Katherine E. Hoffman is Director of the Middle East and North African Studies Program. She is a linguistic, sociocultural, and legal anthropologist, who specializes in the relationship between expressive culture, ethnicity, law, history, and political economy Her research explores this nexus primarily in North Africa, and especially Morocco, from the late 19th c. to the present, particularly as it has been shaped by the processes of French colonialism, anti-imperialism, nationalism, and postnationalism.  Her book We Share Walls: Language, Land and Gender in Berber Morocco (2008, Wiley-Blackwell) is an ethnographic account of the ways in which political economy and migration have shaped rural ethnolinguistic repertoires in both talk and song, and in Arabic and Tashelhit Berber languages, among the Ishelhin Berbers of southwestern Morocco.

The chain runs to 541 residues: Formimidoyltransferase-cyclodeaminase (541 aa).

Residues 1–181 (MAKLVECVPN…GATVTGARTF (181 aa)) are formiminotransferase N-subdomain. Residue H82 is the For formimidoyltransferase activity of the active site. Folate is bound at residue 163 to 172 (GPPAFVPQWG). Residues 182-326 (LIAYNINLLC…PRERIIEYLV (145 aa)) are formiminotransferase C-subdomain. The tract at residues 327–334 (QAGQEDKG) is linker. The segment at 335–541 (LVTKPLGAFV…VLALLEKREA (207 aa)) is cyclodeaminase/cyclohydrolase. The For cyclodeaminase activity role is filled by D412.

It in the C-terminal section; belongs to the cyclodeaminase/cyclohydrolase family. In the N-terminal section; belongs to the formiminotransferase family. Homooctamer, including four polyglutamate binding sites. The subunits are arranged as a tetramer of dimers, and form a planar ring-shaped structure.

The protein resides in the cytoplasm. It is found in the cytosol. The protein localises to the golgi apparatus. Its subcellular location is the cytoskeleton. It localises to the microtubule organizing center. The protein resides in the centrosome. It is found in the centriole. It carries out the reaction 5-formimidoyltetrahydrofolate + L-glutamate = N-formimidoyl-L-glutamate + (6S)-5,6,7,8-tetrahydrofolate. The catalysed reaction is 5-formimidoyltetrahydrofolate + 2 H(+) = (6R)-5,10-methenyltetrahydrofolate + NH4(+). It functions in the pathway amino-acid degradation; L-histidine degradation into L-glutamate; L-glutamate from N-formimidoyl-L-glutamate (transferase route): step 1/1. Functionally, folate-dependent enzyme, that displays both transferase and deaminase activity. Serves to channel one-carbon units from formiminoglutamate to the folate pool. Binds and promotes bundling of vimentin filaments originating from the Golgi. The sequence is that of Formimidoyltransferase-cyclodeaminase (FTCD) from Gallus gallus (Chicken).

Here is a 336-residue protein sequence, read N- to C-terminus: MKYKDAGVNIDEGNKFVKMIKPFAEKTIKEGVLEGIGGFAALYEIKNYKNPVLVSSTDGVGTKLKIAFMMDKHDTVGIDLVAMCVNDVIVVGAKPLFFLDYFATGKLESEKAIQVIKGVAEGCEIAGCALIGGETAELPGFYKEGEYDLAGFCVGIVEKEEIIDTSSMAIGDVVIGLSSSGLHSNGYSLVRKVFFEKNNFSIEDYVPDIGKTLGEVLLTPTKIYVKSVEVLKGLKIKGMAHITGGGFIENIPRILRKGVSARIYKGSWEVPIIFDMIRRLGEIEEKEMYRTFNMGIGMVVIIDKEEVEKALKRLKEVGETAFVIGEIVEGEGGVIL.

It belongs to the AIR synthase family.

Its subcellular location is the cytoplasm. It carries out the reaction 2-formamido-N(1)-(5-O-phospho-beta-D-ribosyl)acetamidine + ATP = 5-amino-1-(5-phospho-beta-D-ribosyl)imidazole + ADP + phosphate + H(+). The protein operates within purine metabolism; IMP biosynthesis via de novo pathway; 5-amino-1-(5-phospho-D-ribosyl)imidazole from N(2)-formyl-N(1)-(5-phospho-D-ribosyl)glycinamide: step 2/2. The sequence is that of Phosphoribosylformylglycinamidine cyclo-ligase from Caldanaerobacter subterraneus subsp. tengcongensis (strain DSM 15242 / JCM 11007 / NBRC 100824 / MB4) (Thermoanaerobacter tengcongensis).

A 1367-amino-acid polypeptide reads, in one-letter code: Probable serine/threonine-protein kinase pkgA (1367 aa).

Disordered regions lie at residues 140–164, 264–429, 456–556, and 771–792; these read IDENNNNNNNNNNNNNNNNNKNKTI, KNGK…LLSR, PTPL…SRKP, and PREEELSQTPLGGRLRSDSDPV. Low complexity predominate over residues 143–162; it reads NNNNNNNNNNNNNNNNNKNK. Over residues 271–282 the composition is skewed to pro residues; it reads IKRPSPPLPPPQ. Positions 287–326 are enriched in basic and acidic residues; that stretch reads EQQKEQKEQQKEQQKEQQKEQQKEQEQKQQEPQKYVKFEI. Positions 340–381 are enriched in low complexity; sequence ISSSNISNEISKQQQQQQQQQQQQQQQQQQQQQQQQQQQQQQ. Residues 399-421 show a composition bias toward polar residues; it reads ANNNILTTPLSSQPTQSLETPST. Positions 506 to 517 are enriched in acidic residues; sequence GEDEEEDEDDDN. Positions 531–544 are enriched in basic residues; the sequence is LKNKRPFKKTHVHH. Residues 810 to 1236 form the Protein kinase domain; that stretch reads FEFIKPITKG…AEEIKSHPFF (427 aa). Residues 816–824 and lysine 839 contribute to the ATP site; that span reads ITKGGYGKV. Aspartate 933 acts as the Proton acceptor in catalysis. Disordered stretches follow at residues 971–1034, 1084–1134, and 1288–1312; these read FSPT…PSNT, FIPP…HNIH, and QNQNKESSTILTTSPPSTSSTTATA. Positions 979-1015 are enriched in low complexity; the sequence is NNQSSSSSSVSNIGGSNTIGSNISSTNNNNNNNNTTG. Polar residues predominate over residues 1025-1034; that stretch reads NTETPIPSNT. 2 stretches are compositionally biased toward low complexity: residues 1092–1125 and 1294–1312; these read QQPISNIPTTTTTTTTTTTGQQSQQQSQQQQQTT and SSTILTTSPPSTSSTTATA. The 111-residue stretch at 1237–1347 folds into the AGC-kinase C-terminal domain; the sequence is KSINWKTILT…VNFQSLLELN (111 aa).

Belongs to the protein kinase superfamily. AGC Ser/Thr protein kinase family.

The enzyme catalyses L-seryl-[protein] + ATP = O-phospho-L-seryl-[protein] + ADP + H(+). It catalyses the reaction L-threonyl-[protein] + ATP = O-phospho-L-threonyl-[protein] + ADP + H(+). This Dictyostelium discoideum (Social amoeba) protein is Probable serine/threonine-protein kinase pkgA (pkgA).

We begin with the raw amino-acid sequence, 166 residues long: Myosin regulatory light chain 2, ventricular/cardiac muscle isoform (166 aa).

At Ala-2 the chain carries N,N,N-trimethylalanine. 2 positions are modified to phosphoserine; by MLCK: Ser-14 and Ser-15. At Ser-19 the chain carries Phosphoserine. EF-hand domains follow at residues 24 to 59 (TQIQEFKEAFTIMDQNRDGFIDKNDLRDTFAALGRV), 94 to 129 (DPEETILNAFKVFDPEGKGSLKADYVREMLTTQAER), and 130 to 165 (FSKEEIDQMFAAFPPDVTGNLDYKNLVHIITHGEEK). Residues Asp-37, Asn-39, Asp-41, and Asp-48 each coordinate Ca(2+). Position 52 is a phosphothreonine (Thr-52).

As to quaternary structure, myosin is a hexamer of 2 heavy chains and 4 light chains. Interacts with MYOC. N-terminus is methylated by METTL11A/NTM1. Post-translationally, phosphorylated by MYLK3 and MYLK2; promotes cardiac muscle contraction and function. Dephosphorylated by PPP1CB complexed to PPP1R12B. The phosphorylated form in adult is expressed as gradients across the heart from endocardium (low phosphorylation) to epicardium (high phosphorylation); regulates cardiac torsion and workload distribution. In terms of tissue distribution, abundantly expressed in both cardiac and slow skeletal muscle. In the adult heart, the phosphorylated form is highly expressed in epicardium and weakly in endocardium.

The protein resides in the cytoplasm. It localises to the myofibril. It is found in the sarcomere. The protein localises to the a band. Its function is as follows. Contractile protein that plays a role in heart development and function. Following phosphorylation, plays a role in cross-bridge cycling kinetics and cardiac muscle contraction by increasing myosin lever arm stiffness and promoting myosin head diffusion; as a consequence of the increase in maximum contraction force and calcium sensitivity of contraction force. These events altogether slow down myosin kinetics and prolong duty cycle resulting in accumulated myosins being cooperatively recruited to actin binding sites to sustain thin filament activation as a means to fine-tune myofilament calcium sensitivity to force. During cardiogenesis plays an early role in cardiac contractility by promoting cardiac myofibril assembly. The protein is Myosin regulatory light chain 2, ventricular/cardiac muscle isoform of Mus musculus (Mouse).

A second book currently being drafted, Mirror of the Soul: Language, Islam, and Law in French Native Policy of Morocco (1912-1956), considers the language ideologies underpinning French colonial administration of rural Morocco.  It argues that notions about the inherent interrelationship between language, law, religion and morality had consequences for the development of French Native Policy (politique indigène), Moroccan nationalism, and more recently, contemporary struggles around Amazigh (Berber) linguistic and cultural rights. Of particular interest in this project are the Berber customary courts (tribunaux coutumiers) that not only elicited nationalist polemic but also generated massive amounts of labor from Protectorate officials and their North African employees.  Relevant to this project is Dr. Hoffman’s participation in the working group, “Citoyennetés locales au Maghreb: Les perspectives de la longue durée (Local citizenships in North Africa: Long-term perspectives),” directed by Isabelle Grangaud at the Institut de Recherche sur le Maghreb Contemporain (IRMC) and the Centre National de la Recherché Scientifique (CNRS), in Tunis.